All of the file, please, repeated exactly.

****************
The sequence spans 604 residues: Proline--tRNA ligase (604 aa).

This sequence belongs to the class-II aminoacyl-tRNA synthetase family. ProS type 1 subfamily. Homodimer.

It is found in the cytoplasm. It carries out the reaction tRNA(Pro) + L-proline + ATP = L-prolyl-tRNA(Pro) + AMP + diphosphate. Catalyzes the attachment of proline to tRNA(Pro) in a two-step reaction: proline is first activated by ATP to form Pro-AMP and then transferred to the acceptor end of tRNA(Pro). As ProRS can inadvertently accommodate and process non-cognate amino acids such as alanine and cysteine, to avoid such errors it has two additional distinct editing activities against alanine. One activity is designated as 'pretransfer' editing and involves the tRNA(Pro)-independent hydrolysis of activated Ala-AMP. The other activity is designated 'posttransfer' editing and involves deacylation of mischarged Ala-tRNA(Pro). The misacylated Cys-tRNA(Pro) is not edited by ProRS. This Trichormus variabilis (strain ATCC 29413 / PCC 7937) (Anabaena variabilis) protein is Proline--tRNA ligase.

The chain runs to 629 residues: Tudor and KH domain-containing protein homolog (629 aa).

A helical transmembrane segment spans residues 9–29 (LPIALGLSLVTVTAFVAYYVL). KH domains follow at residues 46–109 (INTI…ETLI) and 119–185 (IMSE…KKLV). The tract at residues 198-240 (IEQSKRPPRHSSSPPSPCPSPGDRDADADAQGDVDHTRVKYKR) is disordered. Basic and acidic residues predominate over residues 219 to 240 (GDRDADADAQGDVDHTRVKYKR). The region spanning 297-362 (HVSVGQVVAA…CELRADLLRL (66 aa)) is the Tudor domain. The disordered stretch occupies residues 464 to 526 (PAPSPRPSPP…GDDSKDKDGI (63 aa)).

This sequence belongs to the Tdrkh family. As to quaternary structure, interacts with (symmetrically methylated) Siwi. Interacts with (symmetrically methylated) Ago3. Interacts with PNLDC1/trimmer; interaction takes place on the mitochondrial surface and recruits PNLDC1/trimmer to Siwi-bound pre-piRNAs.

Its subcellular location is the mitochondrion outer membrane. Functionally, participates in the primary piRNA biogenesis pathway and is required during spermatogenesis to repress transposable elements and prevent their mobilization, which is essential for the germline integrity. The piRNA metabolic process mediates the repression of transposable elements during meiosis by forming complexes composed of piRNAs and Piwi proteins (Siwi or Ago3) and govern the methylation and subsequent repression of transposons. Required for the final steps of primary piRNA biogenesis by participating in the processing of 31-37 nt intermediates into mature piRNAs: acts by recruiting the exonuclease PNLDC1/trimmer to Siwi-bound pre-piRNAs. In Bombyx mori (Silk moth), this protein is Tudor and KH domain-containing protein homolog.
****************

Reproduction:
The sequence spans 604 residues: Proline--tRNA ligase (604 aa).

This sequence belongs to the class-II aminoacyl-tRNA synthetase family. ProS type 1 subfamily. Homodimer.

It is found in the cytoplasm. It carries out the reaction tRNA(Pro) + L-proline + ATP = L-prolyl-tRNA(Pro) + AMP + diphosphate. Catalyzes the attachment of proline to tRNA(Pro) in a two-step reaction: proline is first activated by ATP to form Pro-AMP and then transferred to the acceptor end of tRNA(Pro). As ProRS can inadvertently accommodate and process non-cognate amino acids such as alanine and cysteine, to avoid such errors it has two additional distinct editing activities against alanine. One activity is designated as 'pretransfer' editing and involves the tRNA(Pro)-independent hydrolysis of activated Ala-AMP. The other activity is designated 'posttransfer' editing and involves deacylation of mischarged Ala-tRNA(Pro). The misacylated Cys-tRNA(Pro) is not edited by ProRS. This Trichormus variabilis (strain ATCC 29413 / PCC 7937) (Anabaena variabilis) protein is Proline--tRNA ligase.

The chain runs to 629 residues: Tudor and KH domain-containing protein homolog (629 aa).

A helical transmembrane segment spans residues 9–29 (LPIALGLSLVTVTAFVAYYVL). KH domains follow at residues 46–109 (INTI…ETLI) and 119–185 (IMSE…KKLV). The tract at residues 198-240 (IEQSKRPPRHSSSPPSPCPSPGDRDADADAQGDVDHTRVKYKR) is disordered. Basic and acidic residues predominate over residues 219 to 240 (GDRDADADAQGDVDHTRVKYKR). The region spanning 297-362 (HVSVGQVVAA…CELRADLLRL (66 aa)) is the Tudor domain. The disordered stretch occupies residues 464 to 526 (PAPSPRPSPP…GDDSKDKDGI (63 aa)).

This sequence belongs to the Tdrkh family. As to quaternary structure, interacts with (symmetrically methylated) Siwi. Interacts with (symmetrically methylated) Ago3. Interacts with PNLDC1/trimmer; interaction takes place on the mitochondrial surface and recruits PNLDC1/trimmer to Siwi-bound pre-piRNAs.

Its subcellular location is the mitochondrion outer membrane. Functionally, participates in the primary piRNA biogenesis pathway and is required during spermatogenesis to repress transposable elements and prevent their mobilization, which is essential for the germline integrity. The piRNA metabolic process mediates the repression of transposable elements during meiosis by forming complexes composed of piRNAs and Piwi proteins (Siwi or Ago3) and govern the methylation and subsequent repression of transposons. Required for the final steps of primary piRNA biogenesis by participating in the processing of 31-37 nt intermediates into mature piRNAs: acts by recruiting the exonuclease PNLDC1/trimmer to Siwi-bound pre-piRNAs. In Bombyx mori (Silk moth), this protein is Tudor and KH domain-containing protein homolog.